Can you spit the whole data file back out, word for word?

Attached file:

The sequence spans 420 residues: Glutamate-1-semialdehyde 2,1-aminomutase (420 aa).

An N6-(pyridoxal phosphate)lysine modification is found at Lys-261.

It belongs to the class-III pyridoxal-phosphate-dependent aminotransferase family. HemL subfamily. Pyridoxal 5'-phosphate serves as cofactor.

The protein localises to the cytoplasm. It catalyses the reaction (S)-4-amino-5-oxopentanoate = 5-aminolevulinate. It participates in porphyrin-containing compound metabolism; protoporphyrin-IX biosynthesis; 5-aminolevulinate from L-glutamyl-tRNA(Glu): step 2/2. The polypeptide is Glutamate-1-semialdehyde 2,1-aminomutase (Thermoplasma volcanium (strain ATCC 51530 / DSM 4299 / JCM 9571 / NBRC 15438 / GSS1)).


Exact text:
The sequence spans 420 residues: Glutamate-1-semialdehyde 2,1-aminomutase (420 aa).

An N6-(pyridoxal phosphate)lysine modification is found at Lys-261.

It belongs to the class-III pyridoxal-phosphate-dependent aminotransferase family. HemL subfamily. Pyridoxal 5'-phosphate serves as cofactor.

The protein localises to the cytoplasm. It catalyses the reaction (S)-4-amino-5-oxopentanoate = 5-aminolevulinate. It participates in porphyrin-containing compound metabolism; protoporphyrin-IX biosynthesis; 5-aminolevulinate from L-glutamyl-tRNA(Glu): step 2/2. The polypeptide is Glutamate-1-semialdehyde 2,1-aminomutase (Thermoplasma volcanium (strain ATCC 51530 / DSM 4299 / JCM 9571 / NBRC 15438 / GSS1)).